Tall Poppy Syndrome & Gina Rinehart – The stigma against the wealthy

If you are an Australian, you would know exactly what I mean when I say the words ‘tall poppy syndrome’. However, a good definition of it is “a tall poppy is a successful person or achiever who, as a result, is the target of jealousy and grudging remarks.” The goal is to make everyone the same, but the result is no one strives to be great or believes that change is possible“. Essentially, in my humble interpretation, Australian’s are a very sarcastic people and when someone is an achiever, instead of using that person as a benchmark and an inspiration to accomplish their dreams and personal success, jealousy prevails and people will seek to bad mouth or vilify others to bring them down to there level. Why? Because a lot of people are uncomfortable with the idea of people achieving what they cannot, for whatever reason.

A week or so back, Gina Rinehart, the richest woman in Australia who inherited a mining and resources empire from her late father, was the subject of intense criticism in the public eye for her remarks about telling Australians to ‘get out of the pub’ and ‘work harder’ if they wanted to achieve higher personal wealth. Mrs Rinehart was quoted as saying “If you’re jealous of those with more money, don’t just sit there and complain. Do something to make more money yourself – spend less time drinking or smoking and socialising, and more time working.“
Many people criticized Mrs Rinehart’s view on attaining wealth and ‘working harder’ due to the fact that she is not a self made billionaire, only that she inherited her wealth from the hard work of her father. The simple fact of the matter is, financial wealth is sort of like saying ‘how long is a piece of string?’ there is no limit to how wealthy you can be, I mean the numerical values are never ending! ‘Infinity’ which refers to ‘something without limits’ is one way of describing it.

What I mean by this is, wealth can be generated from the smallest amount, a simple 5c piece invested smartly can generate a return. If a person so desires, they can create financial wealth and a business empire from nothing and attain financial wealth to the limit of their commitment and belief to achieving that goal.
Richard Branson is one such example, a self made achiever who set out to achieve.

What relevance does this have to Gina Rinehart? Well many people believe that Mrs Rinehart does not qualify to make the remarks she did (which I quoted above) as she inherited her wealth. Simple fact of the matter is, although she started with a substantial amount more than you or I, she is still building her wealth through investing and her business ventures. If she sat around all day, squandering all her wealth on personal pleasures and lifestyle, her wealth would dwindle.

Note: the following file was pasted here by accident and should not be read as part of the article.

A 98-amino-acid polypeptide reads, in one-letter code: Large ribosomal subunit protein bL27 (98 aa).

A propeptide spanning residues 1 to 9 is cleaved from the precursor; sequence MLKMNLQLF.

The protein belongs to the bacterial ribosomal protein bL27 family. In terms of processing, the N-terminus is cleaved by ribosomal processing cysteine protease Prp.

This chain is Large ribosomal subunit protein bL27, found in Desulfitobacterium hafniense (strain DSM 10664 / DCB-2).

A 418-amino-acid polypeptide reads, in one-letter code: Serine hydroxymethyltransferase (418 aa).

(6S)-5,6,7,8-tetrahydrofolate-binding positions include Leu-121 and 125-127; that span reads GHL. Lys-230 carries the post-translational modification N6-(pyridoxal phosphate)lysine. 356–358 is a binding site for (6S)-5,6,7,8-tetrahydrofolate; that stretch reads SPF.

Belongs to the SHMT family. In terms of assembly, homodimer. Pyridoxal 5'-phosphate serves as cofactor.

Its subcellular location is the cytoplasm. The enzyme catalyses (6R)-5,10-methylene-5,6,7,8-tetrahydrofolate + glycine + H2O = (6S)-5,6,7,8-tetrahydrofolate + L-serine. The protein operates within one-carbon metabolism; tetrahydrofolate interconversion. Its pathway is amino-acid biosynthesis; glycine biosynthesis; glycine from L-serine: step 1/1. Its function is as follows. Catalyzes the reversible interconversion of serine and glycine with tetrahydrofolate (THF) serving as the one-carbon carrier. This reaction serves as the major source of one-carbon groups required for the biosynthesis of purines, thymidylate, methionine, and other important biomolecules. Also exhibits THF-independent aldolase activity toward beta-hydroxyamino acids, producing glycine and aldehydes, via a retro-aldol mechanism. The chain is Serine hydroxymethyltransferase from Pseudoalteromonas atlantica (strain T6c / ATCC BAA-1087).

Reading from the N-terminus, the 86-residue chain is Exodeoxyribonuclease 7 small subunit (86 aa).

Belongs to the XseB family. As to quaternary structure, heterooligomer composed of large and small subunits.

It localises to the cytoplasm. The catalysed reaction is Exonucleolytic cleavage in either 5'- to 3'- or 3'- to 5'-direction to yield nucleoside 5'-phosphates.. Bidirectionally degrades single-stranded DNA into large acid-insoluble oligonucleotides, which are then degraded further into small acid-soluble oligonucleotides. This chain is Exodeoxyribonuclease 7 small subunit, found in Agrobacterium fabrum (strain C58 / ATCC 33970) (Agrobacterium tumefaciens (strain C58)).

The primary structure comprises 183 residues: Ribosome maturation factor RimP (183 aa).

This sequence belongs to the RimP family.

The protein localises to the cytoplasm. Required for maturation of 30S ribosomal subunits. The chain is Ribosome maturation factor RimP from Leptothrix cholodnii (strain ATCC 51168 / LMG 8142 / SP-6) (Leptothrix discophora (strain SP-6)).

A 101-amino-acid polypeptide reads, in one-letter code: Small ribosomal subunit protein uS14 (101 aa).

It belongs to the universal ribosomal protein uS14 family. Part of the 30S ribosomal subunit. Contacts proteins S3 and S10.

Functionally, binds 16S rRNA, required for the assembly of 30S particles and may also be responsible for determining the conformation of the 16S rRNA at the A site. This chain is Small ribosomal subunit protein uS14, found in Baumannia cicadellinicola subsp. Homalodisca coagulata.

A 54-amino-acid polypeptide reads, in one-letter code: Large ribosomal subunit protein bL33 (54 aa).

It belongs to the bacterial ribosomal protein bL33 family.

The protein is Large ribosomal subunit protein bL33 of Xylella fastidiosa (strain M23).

Unfortunately the Australian stigma against the wealth is very much in line with ‘Tall Poppy Syndrome’ as I described earlier. What a large proportion of people don’t realise, is that most financially wealthy people (there are exceptions to the rule) invest their money, for their own financial benefit (through business ventures etc) which also provides the opportunity for other people to share in that success, i.e. through creating jobs.

The simple fact of the matter is, financial wealth is sort of like saying ‘how long is a piece of string?’ there is no limit to how wealthy you can be, I mean the numerical values are never ending! ‘Infinity’ which refers to ‘something without limits’ is one way of describing it.

Criticism was directed to Mrs Rinehart right from the very top of Australia’s leadership, from the Deputy Prime Minister and Treasurer, Wayne Swan, who was quoted as saying “Ms Rinehart’s comments are an insult to the millions of Australian workers who go to work and slog it out to feed the kids and pay the bills“.

With all due respect to all families who work hard, maybe 3-4 jobs between couples with children in order to make ends meet, not every employment opportunity and industry is the pathway to success. Some jobs are at the lowest of the employment chain. However, despite a humble job where a person could start with essentially nothing, still has an opportunity to achieve a dream should they wish.
Lindsay Fox started driving truck’s for someone else, bought his own and founded what is now one of Australia’s largest transportation companies.
Richard Branson started selling records on the start of the street, bought his own shop and continued setting up businesses under the now universally known ‘Virgin’ brand spanning many diverse industries.
Gina Rinehart invests her inherited millions in projects which build her own wealth and also stimulates the Australian economy and creates jobs so that others may share in wealth.
Financial wealth does not just idly fall into your lap, it needs to be sought and striven for and there are various mechanics and things to understand when seeking it.

Don’t get me wrong, I respect there are accentuating circumstances which can prevent people from progressing and achieving.
However, the attitude of tall poppy syndrome and jealousy of people who are achieving and have achieved is not constructive. If you want to achieve financial wealth, what better place to start than changing your attitude.

Faith, optimism, positive influence, constant motivational input, desire and generosity. These words and concepts should become central to our thought process. Without the belief, the desire and the positive attitude of ‘I can do this’, how can we expect to achieve?